The United Kingdom was the first country to launch Open Banking in 2018. Since then, several nations worldwide have been implementing similar frameworks for decentralised financial services – one of the most prominent being Brazil.
The local Central Bank started rolling out the Open Banking system – called “Open Finance” in the country to cover services beyond traditional banking – in February 2021.
Since then, Brazil took only one year to reach five million connected accounts, while the UK market took five years to get to the same number, according to the British association Open Banking Excellence.
“The Open Finance framework was structured having customers as the focus point. If they want to share their data with multiple financial institutions to get more credit [for instance], they can,” explained Janaína Pimenta Attie, head of the division at the Financial System Regulation Department of the Central Bank of Brazil.
Speaking at the Brazilian conference Fórum E-Commerce Brasil, she detailed how the system works in the country and the next steps towards a connected financial ecosystem.
“We want to advance Open Finance to the e-commerce environment,” she said. The introduction of a new transaction modality – the Payment Transaction Initiator (PTI) – is one step in that direction.
“The PTI modality has started to be implemented recently but is already a reality. There are now institutions offering more services than just cash-in – that is, just bringing money from one bank to another,” Attie added.
Traditional transactions demand a third-party company to conclude an online purchase, usually paid by credit card. With the new regulations, virtual stores can now offer account-to-account payments (A2A). That means the money is transferred directly from the customer’s bank account to the merchant’s.
In Brazil, the most common A2A option is called Pix, introduced in 2020.
These types of transactions that happen in the Open Finance environment need a PTI to work. However, the way regulations have been put in place in Brazil, the merchant itself could become a PTI depending on how much volume it negotiates.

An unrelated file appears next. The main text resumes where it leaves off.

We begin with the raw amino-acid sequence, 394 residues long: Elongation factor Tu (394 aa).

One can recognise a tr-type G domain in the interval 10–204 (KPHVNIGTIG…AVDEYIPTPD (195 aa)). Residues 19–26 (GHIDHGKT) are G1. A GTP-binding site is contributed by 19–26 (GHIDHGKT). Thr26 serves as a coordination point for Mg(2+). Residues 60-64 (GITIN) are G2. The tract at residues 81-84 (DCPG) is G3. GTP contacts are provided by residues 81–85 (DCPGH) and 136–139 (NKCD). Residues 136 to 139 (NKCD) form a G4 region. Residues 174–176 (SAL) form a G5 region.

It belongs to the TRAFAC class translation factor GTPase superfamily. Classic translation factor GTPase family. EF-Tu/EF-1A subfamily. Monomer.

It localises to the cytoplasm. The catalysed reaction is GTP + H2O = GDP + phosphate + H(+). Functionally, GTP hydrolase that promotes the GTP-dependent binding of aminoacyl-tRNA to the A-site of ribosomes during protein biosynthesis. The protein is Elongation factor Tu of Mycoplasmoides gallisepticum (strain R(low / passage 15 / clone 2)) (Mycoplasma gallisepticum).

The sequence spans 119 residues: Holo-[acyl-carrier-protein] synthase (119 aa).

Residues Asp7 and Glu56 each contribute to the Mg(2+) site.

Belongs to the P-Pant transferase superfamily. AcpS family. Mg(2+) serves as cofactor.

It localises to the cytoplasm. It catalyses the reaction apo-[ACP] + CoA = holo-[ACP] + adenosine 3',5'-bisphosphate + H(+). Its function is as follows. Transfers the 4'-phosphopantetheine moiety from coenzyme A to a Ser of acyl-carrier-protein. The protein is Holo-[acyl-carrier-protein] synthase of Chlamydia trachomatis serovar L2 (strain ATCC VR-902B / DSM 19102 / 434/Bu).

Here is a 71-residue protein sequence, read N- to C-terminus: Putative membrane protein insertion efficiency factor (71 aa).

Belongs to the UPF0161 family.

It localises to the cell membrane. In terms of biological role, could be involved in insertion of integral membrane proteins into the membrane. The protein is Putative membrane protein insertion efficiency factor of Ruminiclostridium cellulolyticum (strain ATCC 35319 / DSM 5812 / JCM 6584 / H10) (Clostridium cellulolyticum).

There’s one setback, however, that the Central Bank wants to address to offer a flawless experience.
“The e-commerce payment journey using Pix has the following order: first, the customer consents to share the data with other institutions; then they are directed to the bank authentication page; and redirected to the merchant’s website once the transaction is confirmed,” Attie broke down.
“We want to drop the need for redirection [offering a better user experience]. But we are facing security issues to develop this new model. It is a work in progress, and that’s why we have not launched this functionality yet.”
Automatic Debit Payments
Another feature Brazilians eagerly await is the possibility of scheduling automatic debit payments using Pix. These already happen outside the Open Finance system but are subject to several agreements from banks, turning the entire process slow and expensive.
The goal is to make it easy to subscribe to recurrent services that need regular payments, such as water, electricity, and school bills, for example. According to the Central Bank of Brazil, the new capability will be launched in April 2024.
There are other products in development but with no timetable to happen. One is the possibility of making Pix payments similar to credit cards, including protection against frauds like chargebacks. However, according to Janaína Attie, this would probably demand a separate system, which would not be ready in the near future.
Featured image by Marcello Casal Jr/Agência Brasil
Journalist since eight years old, when I would read the newspaper out loud and pretend it was a radio show. Based in São Paulo, I have worked for Brazilian websites as reporter and editor before joining 6GWorld